On this single tree, which flowers once a year, you find the smokey-softness of the flower and the stoic-solidity of the leaves and limbs.
After the flower is gone and the tree is simply leaf and limb again you might walk right past it and never notice it.
In writing it is important to show what characters have in common.
It is also vital to show what sets them apart.
There are times I have endeavored to create prose with the lushness of a summer garden but more and more I am drawn to less and less clutter in my narrative. Most of us barely notice this very common bird. And yet look at it when the eye and mind are not distracted…behold the miracle of the lowly sparrow.
Most of my books come from my local bookstores,
both used and new,
Some come from the library,
particularly when I’m just beginning my research.
And some come from independent bookshops selling rare and out of print titles over the internet.
I researched potato farming for a few months before writing the text for SPUDS. But the illustrations required more than book research. Wendy knew she had to experience the setting first-hand. So the two of us drove to Northern Maine. Our intention was to scout around, take photographs, and come home with a pictorial archive from which Wendy could “draw”.
But the very first morning in Presque Isle we met a gentle couple at breakfast, told them our reason for being in town, and before we knew it we’d been invited to come with them to the Kenney’s potato farm.
What a rich experience we had in Aroostook county with the Kings and the Kenneys graciously educating us about the hard and rewarding work of potato farming.
While researching in the early 1900s Brooklyn Daily Eagle I came across an article about children living under the shadow of the Brooklyn Bridge. The children referred to in the newspaper lived in poverty, with little adult supervision, but they weren’t homeless.
It was my imagination that made the leap from these real children profiled in the paper to the fictional, marginalized children you meet in the interstices of BROOKLYN BRIDGE.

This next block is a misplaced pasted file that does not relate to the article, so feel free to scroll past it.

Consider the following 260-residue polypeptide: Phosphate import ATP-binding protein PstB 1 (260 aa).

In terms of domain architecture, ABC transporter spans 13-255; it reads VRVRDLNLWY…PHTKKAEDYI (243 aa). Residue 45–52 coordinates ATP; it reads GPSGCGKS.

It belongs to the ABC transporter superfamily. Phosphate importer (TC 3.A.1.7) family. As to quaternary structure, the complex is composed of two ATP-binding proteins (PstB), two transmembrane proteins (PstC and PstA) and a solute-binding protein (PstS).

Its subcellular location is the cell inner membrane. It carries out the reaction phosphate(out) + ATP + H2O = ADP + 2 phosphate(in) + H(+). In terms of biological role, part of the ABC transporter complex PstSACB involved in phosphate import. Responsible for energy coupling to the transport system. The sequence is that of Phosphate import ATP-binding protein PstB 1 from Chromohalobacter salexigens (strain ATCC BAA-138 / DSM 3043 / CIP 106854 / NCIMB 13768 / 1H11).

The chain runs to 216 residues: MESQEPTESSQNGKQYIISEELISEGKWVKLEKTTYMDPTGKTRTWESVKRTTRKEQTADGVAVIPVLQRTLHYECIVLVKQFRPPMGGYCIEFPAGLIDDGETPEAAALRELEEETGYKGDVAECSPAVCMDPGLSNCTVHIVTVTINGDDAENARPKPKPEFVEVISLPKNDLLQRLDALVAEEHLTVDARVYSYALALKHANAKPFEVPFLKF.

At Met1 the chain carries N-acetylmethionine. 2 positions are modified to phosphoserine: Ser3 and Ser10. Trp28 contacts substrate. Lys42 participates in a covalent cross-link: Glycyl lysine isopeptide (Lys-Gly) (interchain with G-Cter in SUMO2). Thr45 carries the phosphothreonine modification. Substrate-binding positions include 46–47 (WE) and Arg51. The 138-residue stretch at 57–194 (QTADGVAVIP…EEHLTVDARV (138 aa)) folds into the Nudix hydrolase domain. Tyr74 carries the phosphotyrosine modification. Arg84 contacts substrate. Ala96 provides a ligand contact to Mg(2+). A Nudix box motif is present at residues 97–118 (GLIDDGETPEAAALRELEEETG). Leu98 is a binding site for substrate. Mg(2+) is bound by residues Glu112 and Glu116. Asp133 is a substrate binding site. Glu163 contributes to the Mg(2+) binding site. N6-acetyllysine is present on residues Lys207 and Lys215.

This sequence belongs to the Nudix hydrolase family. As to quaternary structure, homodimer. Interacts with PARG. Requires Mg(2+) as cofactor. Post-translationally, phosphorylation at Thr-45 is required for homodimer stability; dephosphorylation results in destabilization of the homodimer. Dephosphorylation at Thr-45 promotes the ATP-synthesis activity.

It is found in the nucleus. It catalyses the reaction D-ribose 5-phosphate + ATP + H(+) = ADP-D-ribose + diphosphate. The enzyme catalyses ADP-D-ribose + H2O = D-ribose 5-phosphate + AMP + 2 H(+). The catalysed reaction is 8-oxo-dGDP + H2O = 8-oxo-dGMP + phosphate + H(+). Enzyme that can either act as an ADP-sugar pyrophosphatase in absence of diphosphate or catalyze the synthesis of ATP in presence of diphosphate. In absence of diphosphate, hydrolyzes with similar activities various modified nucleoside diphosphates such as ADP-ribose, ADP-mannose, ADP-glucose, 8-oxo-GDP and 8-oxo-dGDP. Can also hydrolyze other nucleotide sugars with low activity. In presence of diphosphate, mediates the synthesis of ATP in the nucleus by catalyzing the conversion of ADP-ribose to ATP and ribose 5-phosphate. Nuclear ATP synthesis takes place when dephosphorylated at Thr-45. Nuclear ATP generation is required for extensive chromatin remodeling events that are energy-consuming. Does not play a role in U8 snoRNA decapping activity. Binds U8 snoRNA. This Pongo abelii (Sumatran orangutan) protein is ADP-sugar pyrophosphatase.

There are as many ways to create character as there are characters to create.
Many times when we’re out in public, we see someone, at a concert, for instance,
or in a restaurant, or a park
and we begin to invent a reality for that person in our imagination.
This young woman had a face that could launch a thousand tales.
Yes, there is an actual medal.
It comes in a beautifully crafted wooden box lined with deep blue velvet. The medal itself nestles inside a perfect indent of a circle made to fit the medal exactly. A matching deep blue grosgrain ribbon makes it possible to easily remove the medal from its circular housing. One side of the medal shows a man (presumably John Newbery himself) presenting a book to two children. The other side is an open book on which is inscribed:
FOR THE MOST DISTINGUISHED CONTRIBUTION TO AMERICAN LITERATURE FOR CHILDREN
KAREN HESSE 1998
On the same side, written around the perimeter of the medal:
JOHN NEWBERY MEDAL AWARDED ANNUALLY BY THE CHILDREN’S LIBRARIANS SECTION OF THE AMERICAN LIBRARY ASSOCIATION
I keep the medal in the attic where I work.
if you feel as if you’re dragging yourself to your desk each morning,
try changing your point of view.
Perhaps the family dog might have a better perspective.
And a series of photographs
becomes a visual poem.
To make a character memorable, the writer must show her from all sides and place her in revealing settings. Readers want to know the texture of her hair, want to smell rain on her skin, want to feel the weight of her clothes and how they drape her frame.
If we see her only front-on and in full light, we will never truly see her at all.